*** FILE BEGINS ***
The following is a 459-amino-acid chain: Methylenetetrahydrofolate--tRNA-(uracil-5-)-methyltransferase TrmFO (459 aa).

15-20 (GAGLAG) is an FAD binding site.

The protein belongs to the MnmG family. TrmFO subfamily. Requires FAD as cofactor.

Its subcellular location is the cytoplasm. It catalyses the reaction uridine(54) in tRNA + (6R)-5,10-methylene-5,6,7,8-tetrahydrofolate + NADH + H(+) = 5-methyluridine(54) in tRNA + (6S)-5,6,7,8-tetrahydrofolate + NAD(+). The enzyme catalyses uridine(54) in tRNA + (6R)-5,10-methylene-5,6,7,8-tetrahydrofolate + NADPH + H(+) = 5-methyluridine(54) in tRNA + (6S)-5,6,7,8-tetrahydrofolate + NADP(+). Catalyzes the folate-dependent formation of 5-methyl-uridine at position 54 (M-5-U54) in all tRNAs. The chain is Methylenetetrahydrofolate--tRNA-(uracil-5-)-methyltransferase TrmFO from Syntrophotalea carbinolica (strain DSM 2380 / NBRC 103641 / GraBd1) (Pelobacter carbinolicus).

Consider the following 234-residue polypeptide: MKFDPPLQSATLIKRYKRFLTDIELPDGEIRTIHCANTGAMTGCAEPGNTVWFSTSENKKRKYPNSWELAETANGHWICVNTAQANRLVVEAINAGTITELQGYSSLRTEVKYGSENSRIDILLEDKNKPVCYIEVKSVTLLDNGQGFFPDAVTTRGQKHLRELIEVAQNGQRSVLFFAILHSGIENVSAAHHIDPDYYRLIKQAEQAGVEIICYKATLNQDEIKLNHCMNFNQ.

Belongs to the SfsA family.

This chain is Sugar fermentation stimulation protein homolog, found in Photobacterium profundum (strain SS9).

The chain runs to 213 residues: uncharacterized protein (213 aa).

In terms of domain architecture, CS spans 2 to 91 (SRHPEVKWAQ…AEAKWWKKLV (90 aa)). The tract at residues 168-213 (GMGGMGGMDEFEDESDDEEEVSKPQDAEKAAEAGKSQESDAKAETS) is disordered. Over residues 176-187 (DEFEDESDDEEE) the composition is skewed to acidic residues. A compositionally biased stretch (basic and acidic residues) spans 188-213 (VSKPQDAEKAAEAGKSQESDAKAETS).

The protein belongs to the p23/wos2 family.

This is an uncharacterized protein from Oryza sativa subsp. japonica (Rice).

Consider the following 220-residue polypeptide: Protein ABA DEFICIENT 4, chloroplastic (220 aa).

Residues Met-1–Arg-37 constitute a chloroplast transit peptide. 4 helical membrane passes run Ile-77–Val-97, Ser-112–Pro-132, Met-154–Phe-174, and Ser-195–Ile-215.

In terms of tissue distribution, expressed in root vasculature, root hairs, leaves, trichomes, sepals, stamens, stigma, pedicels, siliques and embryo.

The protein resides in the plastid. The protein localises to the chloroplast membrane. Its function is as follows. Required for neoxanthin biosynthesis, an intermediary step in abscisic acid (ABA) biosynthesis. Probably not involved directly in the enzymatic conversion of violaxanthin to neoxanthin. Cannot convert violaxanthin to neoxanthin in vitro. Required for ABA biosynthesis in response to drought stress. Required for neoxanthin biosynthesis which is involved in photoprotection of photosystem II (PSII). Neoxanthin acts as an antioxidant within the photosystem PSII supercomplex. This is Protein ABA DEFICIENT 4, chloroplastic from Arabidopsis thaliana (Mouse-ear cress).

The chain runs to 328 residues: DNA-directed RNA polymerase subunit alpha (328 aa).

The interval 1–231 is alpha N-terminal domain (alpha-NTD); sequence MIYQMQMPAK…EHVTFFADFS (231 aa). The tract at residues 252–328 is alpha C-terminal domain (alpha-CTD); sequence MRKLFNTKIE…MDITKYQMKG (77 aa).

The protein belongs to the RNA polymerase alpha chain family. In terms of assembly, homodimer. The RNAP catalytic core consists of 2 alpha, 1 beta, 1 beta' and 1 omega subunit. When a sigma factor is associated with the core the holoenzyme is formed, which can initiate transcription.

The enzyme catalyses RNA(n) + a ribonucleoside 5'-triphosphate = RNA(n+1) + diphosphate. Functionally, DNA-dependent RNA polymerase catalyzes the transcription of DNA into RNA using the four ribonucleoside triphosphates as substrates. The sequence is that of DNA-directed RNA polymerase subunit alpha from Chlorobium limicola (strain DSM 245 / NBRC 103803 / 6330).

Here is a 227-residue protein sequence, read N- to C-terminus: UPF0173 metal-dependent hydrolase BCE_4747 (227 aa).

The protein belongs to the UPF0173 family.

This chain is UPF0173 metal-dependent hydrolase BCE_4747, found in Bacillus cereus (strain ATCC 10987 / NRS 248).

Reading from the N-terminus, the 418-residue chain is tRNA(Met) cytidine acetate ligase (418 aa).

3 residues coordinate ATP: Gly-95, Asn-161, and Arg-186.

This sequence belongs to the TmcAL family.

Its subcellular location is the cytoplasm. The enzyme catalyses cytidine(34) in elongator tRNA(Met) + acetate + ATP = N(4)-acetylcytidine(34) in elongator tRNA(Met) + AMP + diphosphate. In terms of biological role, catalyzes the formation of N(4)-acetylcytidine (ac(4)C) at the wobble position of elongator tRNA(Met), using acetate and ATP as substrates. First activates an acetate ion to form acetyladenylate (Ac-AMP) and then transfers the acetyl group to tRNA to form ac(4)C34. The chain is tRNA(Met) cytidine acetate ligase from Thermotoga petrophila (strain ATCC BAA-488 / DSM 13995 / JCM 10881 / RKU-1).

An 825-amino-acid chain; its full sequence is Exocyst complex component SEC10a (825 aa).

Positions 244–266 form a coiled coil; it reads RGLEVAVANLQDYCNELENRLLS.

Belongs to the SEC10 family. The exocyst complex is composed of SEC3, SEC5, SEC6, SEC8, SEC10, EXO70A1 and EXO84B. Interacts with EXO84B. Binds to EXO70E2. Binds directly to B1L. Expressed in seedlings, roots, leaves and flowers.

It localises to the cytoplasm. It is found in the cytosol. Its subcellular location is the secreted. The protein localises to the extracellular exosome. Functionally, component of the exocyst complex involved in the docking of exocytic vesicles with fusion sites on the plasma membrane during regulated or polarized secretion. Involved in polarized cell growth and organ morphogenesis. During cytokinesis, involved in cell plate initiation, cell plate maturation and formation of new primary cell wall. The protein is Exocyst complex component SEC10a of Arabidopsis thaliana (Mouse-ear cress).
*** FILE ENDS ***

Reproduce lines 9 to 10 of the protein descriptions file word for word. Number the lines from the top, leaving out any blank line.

In terms of domain architecture, CS spans 2 to 91 (SRHPEVKWAQ…AEAKWWKKLV (90 aa)). The tract at residues 168-213 (GMGGMGGMDEFEDESDDEEEVSKPQDAEKAAEAGKSQESDAKAETS) is disordered. Over residues 176-187 (DEFEDESDDEEE) the composition is skewed to acidic residues. A compositionally biased stretch (basic and acidic residues) spans 188-213 (VSKPQDAEKAAEAGKSQESDAKAETS).

The protein belongs to the p23/wos2 family.